Reservation wage

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In labor economics, the reservation wage is the lowest wage rate at which a worker would be willing to accept a particular type of job.[1] A job offer involving the same type of work and the same working conditions, but at a lower wage rate, would be rejected by the worker.

An individual's reservation wage may change over time depending on a number of factors, like changes in the individual's overall wealth, changes in marital status or living arrangements, length of unemployment, and health and disability issues. An individual might also set a higher reservation wage when considering an offer of an unpleasant or undesirable job than when considering a type of job the individual likes (see compensating differential).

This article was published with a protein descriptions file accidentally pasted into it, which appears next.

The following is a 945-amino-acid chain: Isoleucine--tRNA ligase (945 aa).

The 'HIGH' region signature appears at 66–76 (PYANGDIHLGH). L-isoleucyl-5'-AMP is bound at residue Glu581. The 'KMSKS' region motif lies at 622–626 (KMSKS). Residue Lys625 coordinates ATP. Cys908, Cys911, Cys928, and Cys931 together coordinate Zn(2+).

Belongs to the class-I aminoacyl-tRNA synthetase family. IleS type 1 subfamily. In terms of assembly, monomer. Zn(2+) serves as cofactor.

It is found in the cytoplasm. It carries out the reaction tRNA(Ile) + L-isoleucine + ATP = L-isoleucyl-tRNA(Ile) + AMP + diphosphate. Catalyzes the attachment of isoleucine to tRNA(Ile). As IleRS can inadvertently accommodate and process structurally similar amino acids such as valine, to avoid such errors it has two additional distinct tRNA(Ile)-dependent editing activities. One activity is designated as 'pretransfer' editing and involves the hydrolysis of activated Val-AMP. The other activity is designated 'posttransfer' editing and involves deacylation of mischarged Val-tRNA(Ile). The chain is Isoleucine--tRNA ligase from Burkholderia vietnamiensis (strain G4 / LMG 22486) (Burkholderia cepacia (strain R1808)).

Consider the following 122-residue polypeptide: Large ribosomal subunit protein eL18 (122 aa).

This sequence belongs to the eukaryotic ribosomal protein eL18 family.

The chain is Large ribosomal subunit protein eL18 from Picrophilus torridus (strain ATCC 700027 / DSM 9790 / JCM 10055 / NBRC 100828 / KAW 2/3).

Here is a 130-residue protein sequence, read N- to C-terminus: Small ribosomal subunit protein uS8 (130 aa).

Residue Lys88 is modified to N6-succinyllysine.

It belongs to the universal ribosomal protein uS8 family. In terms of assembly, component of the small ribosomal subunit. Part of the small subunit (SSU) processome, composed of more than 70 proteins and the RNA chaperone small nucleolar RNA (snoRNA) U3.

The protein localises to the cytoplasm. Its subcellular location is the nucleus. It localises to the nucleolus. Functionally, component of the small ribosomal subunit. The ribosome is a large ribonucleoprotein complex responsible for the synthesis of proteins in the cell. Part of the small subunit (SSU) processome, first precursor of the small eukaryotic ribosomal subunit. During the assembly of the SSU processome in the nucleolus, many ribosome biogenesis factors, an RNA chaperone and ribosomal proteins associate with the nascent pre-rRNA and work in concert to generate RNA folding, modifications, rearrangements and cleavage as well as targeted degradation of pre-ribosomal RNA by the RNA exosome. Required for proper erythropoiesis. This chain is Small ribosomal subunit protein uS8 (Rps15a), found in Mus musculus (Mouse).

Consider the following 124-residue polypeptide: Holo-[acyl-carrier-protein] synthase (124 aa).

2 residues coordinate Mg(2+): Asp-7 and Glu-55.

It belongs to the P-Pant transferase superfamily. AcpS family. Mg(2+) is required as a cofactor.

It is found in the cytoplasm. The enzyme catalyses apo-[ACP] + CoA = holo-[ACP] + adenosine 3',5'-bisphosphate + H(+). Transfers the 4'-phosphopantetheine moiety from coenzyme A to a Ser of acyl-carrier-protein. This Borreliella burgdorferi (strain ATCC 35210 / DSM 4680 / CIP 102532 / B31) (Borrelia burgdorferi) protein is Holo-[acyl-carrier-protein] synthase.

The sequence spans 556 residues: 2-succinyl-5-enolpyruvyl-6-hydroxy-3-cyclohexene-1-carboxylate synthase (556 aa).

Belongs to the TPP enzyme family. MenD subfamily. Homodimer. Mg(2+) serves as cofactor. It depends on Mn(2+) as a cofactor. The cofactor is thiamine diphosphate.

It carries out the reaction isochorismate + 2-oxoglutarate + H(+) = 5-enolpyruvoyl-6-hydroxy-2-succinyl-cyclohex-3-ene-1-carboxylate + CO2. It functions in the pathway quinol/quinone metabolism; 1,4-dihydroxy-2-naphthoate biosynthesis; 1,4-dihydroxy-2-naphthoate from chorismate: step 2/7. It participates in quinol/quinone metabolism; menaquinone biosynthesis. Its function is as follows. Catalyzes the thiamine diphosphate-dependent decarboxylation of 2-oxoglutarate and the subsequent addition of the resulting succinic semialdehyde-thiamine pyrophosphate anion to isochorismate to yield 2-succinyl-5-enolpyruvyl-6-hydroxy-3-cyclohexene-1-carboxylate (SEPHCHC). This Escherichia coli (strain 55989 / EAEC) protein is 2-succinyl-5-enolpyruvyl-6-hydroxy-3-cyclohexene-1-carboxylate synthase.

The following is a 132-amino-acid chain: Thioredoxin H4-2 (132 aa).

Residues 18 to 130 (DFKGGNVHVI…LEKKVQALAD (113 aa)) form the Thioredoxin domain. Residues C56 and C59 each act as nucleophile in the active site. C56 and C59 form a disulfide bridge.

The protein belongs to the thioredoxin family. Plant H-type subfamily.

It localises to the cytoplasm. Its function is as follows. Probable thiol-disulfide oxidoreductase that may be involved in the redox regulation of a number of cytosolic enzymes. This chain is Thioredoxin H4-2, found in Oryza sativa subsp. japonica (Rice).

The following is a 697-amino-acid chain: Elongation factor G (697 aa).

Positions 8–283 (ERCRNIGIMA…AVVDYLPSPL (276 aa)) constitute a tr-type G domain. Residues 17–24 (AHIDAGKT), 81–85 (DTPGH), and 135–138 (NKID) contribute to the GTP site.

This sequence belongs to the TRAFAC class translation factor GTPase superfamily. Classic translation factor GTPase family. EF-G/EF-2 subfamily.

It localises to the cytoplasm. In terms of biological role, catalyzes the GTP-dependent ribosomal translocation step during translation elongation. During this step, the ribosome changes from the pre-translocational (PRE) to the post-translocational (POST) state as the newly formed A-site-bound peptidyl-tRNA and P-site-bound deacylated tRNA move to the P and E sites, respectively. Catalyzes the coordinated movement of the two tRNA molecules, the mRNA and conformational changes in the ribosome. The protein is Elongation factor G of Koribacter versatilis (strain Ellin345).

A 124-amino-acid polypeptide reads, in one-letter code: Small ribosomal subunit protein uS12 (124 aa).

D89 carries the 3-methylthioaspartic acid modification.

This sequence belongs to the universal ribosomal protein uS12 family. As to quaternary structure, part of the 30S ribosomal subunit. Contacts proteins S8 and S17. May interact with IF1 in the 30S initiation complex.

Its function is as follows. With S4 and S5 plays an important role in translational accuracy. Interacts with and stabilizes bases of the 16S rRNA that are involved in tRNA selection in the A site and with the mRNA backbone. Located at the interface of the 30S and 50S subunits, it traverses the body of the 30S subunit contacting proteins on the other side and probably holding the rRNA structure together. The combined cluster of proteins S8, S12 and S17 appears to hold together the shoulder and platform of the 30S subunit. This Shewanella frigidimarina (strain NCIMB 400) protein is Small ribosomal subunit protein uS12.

Just as a worker has an incentive to search for a high wage when looking for a job, a consumer has an incentive to search for a low price when purchasing a good. The highest price the consumer is willing to pay for a particular product is that consumer's reservation price.

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  1. ^ Hall, Robert; Lieberman, Marc (2007). Economics: Principles and Applications. Cengage Learning. p. 342 – via Google Books.

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